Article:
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Finish Line Friday: Strength

October 17th, 2014

Our goal is to help inspire you to keep going, train harder, dig a little deeper and cross the finish line. For this week’s Finish Line Friday, Kaitlin will be sharing her personal sources of inspiration.

Kaitlin

Current Position: Customer Service Representative

Running Background:
It all started in 1986 in Texas….kidding! I was born in Texas, but I grew up in California with my Mom in the Bay Area. I started competing pretty young, with “track” in elementary school. They gave out “Best in Show” ribbons. It was a very small public school. It sparked my interest and I grew to love running as I got older. I ran Track & Field in Middle School and High School, but not consistently. I still enjoyed running, but I focused more on Softball while in High School.

My Freshman year at San Francisco State, I was a walk-on for the Women’s Track Team, competing in the 100 and 200 meter events. I competed for 3 years and then joined a local club team for my Senior and Super Senior year of undergraduate studies. I eventually got into longer distances and participated in some coaching as well as leading Run Club.

What inspires you?

Kaitlin at the Giants Race

Kaitlin finished in 46.50 for 10k at the Giants' Race in September, 2014.

I don’t have a specific quote, but often times, I run through my head the mantra of “strength.” When a race or workout is really tough and I think about slowing down, I will usually push myself to finish the last mile or hill strong. What usually motivates me during training is picturing myself running people down in past or future races.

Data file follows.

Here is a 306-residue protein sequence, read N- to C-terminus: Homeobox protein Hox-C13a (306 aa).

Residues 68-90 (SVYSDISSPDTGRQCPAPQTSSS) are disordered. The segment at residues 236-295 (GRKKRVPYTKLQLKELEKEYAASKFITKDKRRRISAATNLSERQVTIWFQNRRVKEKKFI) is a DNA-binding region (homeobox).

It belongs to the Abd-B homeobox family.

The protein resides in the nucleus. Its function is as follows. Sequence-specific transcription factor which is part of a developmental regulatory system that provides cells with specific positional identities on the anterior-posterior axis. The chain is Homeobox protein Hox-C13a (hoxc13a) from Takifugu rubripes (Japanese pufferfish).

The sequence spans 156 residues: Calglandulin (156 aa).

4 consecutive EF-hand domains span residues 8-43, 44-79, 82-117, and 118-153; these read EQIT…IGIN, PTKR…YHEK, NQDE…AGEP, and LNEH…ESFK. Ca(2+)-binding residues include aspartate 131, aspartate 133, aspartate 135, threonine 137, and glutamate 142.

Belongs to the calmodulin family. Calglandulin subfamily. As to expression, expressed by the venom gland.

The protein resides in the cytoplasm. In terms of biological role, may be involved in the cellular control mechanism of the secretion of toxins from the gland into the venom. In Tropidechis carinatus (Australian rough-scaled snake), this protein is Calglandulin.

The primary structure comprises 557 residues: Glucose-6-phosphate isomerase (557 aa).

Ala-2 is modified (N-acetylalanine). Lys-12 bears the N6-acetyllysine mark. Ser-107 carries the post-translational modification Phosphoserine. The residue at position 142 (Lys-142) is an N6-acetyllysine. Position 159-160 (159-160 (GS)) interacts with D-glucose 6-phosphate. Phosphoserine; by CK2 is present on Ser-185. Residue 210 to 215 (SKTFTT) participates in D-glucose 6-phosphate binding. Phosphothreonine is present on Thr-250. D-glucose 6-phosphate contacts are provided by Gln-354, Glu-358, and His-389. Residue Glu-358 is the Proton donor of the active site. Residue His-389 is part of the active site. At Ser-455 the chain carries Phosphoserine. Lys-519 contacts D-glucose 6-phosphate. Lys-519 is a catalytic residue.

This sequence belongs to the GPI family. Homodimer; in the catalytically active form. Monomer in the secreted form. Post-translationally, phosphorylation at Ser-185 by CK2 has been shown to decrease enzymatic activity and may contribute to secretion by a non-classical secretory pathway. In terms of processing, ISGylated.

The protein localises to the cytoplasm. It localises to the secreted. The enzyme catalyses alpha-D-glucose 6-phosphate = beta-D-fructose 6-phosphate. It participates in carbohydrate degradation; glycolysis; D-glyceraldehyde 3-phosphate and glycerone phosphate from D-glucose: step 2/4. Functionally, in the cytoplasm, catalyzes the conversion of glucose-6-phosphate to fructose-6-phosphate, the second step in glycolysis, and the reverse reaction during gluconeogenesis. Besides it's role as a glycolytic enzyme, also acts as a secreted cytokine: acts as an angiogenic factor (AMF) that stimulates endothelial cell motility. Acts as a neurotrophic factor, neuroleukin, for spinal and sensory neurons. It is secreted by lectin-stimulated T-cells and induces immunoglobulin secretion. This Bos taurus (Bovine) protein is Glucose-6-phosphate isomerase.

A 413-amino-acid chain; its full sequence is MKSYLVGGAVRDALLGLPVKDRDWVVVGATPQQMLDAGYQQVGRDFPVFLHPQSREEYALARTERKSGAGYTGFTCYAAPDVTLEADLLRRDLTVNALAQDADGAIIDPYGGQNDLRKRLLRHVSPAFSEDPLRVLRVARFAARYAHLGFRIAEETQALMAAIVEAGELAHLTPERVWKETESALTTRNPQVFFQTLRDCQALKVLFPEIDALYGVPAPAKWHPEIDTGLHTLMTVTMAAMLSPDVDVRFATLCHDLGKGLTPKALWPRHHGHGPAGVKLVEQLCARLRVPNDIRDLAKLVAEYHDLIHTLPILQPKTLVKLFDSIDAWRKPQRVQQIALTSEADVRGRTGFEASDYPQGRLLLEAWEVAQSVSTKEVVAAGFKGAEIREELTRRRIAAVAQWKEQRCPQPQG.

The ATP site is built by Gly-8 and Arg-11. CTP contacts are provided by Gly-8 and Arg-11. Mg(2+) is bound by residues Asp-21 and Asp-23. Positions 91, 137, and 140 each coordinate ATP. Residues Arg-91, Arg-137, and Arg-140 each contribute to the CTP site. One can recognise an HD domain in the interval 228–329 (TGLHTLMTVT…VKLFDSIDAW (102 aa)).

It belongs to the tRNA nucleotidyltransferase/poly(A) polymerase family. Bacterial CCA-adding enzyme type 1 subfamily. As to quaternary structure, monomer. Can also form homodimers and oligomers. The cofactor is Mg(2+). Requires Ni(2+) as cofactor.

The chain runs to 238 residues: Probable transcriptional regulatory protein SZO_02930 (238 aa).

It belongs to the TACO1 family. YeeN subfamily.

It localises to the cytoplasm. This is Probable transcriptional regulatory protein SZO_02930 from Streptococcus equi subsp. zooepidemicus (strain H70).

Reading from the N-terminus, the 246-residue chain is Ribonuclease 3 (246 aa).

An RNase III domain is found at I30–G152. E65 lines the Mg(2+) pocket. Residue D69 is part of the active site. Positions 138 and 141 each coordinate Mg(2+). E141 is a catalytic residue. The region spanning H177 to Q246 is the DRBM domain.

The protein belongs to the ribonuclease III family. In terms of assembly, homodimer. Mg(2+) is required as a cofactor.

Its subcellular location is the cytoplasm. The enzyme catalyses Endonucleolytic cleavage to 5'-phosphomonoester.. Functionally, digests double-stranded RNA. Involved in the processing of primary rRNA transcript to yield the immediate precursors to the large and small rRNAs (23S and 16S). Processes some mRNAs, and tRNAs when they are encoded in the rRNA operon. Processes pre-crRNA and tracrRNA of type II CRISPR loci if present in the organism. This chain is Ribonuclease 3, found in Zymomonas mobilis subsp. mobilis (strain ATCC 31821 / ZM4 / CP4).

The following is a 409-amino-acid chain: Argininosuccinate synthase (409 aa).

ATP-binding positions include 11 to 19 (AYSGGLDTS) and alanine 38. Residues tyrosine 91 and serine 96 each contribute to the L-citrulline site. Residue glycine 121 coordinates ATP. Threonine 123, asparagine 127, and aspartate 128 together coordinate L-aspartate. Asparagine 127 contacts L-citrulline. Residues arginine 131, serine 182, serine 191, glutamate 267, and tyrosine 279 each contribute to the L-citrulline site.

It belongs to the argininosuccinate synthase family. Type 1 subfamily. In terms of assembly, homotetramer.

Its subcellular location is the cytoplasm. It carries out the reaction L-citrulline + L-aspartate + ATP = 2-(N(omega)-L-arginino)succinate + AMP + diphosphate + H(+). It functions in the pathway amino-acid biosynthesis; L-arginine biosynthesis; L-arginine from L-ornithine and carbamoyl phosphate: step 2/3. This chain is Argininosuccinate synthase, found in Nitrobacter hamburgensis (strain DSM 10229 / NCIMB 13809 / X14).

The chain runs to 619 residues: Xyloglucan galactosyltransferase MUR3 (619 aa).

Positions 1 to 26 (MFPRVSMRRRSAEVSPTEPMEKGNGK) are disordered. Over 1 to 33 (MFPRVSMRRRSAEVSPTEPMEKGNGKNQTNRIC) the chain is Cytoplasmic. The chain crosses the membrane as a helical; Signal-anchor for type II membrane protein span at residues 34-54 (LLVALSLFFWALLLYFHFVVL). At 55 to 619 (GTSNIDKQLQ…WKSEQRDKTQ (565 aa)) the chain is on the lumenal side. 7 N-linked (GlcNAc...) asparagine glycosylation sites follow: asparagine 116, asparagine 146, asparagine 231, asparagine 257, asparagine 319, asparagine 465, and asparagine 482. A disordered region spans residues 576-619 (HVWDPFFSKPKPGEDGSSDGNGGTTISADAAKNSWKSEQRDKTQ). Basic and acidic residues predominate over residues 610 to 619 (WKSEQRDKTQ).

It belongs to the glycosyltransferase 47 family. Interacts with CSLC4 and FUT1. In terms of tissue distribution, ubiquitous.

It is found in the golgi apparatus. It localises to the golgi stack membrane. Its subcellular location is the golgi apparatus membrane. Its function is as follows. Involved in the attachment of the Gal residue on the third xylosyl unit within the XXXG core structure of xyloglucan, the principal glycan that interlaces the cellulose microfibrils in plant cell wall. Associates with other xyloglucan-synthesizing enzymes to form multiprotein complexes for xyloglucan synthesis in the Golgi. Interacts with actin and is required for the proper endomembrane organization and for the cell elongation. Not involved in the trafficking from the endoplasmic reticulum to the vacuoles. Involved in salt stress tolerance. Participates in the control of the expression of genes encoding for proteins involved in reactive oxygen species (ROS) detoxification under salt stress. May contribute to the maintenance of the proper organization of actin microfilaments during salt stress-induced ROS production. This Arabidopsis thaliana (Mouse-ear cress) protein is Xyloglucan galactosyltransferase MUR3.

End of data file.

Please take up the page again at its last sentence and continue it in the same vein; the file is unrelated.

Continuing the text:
I do not have a hero in the running world, however my mother has always been a great support in my life and one of the strongest people I will ever know. She has always encouraged me to be self-sufficient and to try and be the best person that I can be, within my running career and in all aspects of my life.

What are you training for now, and what do you refuel with post workout?

I am not currently training for anything right now. I am trying to finish my Masters degree and my schedule has been limited. While I run frequently throughout the week, I haven’t really picked up my mileage, but I am hoping to do so in November. However, I did race in City to Sea and I plan on running the Montana De Oro 25k in January. My favorite post-race recovery is beer and cheese burgers. I generally can’t do that throughout the week, so post-workout, I will go for some chocolate milk or Clif Shot Recovery Drink.

Thanks, Kaitlin!

Rachel Running Sport, Women's Running , , , , , , , , , , , , , , , , , , , , , , ,

The Chicago Marathon: A Showdown of Distance Running Titans

October 14th, 2014

Rita Jeptoo won her 4th marathon in a row at Chicago. Photo: Boston Globe

The World Marathon Majors’ penultimate race occurred Sunday in Chicago and, sticking with tradition, finishing times were fast and the competition was fierce. Some of the world’s best runners joined the crowd of 45,000 participants for the annual 26.2 mile journey through downtown Chicago.

As we reported previously in our World Marathon Major preview, the main story behind this year’s Bank of America Chicago Marathon was the showdown between former Olympic track stars Kenenisa Bekele and Eliud Kipchoge. With over a decade of competition against one another on ovals around the world, seeing the two running 26.2 miles on city streets certainly warranted the attention.

Eliud Kipchoge

Eliud Kipchoge defeats his rival Bekele. Photo: ESPN

As in many of the Bekele vs. Kipchoge showdowns of the past, the majority of the race was run with the two tightly bunched up among some of the world’s other great runners. In this case, Sammy Kitwara and Dickson Chumba joined Kenenisa and Eliud for the first 20 miles at 2:04 marathon pace. While Dennis Kimetto’s world record may have been out of reach at that point, Bekele’s past heroics led one to believe that with a fast finish, the course record could still be in jeopardy. However, Bekele’s near invincibility on the track did not transfer over to the road this time and Kipchoge ended up getting the better of his rival, finishing at 2:04:11 in winning time. Kitwara and Chumba also got the better of Bekele with their finishing times of 2:04:28 and 2:04:32 respectively. Chumba’s time was the best third place finishing time ever in a marathon. Bekele held on for fourth place and his second sub 2:06 with a time of 2:05:51.